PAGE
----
Many people are more comfortable talking to robot psychologists than to humans. A recent study measured how well patients interacted with an artificially intelligent psychologist named Ellie. Some participants were told that humans controlled the avatar with which they were interacting, while others believed the avatars were independent of human control. Interestingly, study participants were less forthcoming when communicating with the human-controlled avatar, but bared their souls to the robots.
Ellie will charge less for her services than her human counterparts, putting downward pressure on mental health care expenditures. The average psychologist earns nearly $73,000 per year. Weighing the benefits against the costs (including employee benefits and training), health care practices should be willing to pay $300,000 for an automated psychologist with a five year “life”. With over 100,000 psychologists employed in the US, this represents a $30 billion market.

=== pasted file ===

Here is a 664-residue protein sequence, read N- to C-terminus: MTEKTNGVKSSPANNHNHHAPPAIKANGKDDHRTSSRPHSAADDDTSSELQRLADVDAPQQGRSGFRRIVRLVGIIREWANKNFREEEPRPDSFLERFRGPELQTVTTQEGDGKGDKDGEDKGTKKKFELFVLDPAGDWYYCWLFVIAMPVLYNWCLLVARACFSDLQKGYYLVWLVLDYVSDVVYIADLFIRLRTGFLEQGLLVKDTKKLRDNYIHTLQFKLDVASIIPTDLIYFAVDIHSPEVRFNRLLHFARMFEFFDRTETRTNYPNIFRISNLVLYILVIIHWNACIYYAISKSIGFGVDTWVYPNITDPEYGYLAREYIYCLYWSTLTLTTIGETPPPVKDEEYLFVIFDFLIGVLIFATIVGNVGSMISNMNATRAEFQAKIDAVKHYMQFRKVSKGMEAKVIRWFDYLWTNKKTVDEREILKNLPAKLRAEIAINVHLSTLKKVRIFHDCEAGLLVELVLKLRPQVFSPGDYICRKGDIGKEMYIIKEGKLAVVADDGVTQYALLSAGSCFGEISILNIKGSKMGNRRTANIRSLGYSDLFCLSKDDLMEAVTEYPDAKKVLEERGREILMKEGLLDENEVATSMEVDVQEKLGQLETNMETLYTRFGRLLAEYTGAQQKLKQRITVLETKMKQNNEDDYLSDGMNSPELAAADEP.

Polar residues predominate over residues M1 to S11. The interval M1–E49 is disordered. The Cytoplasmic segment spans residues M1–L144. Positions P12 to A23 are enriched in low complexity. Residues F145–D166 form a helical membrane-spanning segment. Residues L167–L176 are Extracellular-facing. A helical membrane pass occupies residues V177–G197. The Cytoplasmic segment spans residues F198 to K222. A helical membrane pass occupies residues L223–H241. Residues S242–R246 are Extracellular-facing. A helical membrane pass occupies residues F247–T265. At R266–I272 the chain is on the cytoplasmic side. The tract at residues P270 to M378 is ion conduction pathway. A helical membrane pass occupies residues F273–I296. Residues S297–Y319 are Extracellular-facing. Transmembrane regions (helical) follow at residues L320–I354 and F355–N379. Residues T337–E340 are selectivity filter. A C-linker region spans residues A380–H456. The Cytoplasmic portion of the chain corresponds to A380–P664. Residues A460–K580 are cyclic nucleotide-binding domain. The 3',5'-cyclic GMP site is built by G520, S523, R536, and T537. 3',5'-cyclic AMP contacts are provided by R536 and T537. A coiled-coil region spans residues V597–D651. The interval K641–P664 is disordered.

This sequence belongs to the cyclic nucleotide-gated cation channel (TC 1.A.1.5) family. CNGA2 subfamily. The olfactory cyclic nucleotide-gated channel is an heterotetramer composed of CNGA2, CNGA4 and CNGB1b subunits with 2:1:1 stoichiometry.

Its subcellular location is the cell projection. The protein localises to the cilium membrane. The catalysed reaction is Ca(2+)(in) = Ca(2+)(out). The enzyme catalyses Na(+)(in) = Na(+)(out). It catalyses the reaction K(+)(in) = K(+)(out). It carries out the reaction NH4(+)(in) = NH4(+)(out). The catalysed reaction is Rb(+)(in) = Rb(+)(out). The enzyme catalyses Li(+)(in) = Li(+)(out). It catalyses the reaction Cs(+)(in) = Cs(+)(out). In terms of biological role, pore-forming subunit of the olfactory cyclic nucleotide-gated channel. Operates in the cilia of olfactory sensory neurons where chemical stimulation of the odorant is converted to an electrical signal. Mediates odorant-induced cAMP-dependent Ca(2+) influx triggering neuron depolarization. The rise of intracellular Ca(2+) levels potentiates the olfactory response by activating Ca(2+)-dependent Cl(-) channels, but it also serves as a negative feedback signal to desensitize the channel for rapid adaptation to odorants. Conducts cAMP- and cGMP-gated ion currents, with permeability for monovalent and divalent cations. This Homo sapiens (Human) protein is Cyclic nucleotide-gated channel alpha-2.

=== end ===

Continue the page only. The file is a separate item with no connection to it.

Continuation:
The case will become stronger with time. Thanks to advances in artificial intelligence and facial recognition technology, software costs should decline. An appointment with Ellie, therefore, should cost less than the average psychologist rate of $150+ per hour.1 Companies that develop software with natural language processing abilities, such as Nuance NUAN, Google GOOG, Apple AAPL, and Microsoft MSFT will capitalize on this opportunity.
In the US, the “economic cost of untreated mental illness” is over $100 billion each year.2 As technology drives costs down, psychology sessions will become more affordable. As a result, individuals will receive more frequent treatments, improving the health of both the population and the economy.
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